Mycoplasma bovis reaching the top of the South Island is a matter of if, not when, dairy and beef farmers say.
More than 100 farmers and industry representatives turned out in Nelson today to a Ministry for Primary Industries national roadshow, and it was clear emotions were running high.
Three properties in Nelson, Tasman and Marlborough have been issued with a notice of direction by MPI, meaning either stock from an infected property has been moved there or there is believed to be some risk in moving stock off the property.
The farms will be tested and monitored closely, and stock movements will be only possible with a special permit.
Takaka farmer Steve Woods said even though there were no confirmed cases in the area, everyone was worried.
"It will get here. New Zealand's a small place and stock gets moved around," he said.
Read more about Mycoplasma bovis:
Dairy NZ data shows just under 500 dairy farm owners and operators in Nelson, Tasman, Marlborough and the West Coast add more than $300 million to the regional economy annually through milk production.
Rural Support Trust's Nelson regional coordinator Barbara Stuart said they had a chance to keep the disease at bay but it would take some effort.
"There are some incidences of cautionary control happening in the region, and we're fortunate that we're only lightly affected at this point in time, but as a farming community we need to work together to get through this with the least impact," Mrs Stuart said.
The latest figures from MPI showed there were 42 infected properties nationwide, with a total of 53 farms affected since the outbreak began.
The government and farming industry have agreed that an attempt will be made to eradicate the bacterial disease which has been found on farms in the central North Island and in Canterbury, Southland and Otago.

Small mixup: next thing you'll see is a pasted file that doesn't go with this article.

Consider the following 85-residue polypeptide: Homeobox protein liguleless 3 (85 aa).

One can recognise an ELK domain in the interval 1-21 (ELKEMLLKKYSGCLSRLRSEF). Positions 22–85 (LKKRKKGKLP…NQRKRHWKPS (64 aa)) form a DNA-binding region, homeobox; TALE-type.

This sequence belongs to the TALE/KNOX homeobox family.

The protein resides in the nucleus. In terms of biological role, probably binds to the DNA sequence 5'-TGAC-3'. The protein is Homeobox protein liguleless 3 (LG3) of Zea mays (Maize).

Mr Woods said that despite some finger pointing, farmers were not doing enough to prevent and contain the disease, they are doing the best they can with the tools they have.
"NAIT's very flawed. There are some big holes in it so it's harsh blaming farmers when the system itself is not very good."
Farmers have been criticised for not adhering to the national animal identification and tracing system or NAIT.
MPI's response incident controller Catherine Duthie said responsibility for the containment and management of the disease rested as much with farmers as authorities, and notification was paramount.
"If people don't notify us and practise continues as normal, this disease will spread throughout New Zealand, and then all the effort we've put in - all the people who have lost herds, all the people who have been put under restrictions and have had their lives severely affected, that will be for nothing," Dr Duthie said.
Judith Rowe, who with her husband owns one of the farms under a notice of direction, said while they had tried to do everything to the letter, the information from authorities had been confusing.
"The paperwork we've received indicates there could be issues with deer, with sheep, with other animals on the farm...with feral animals even. You're telling us today that it's not going to go across species.
"There's so much conflicting information. It changes every day," Mrs Rowe said.
Officials are now in Greymouth for another public meeting as part of the roadshow.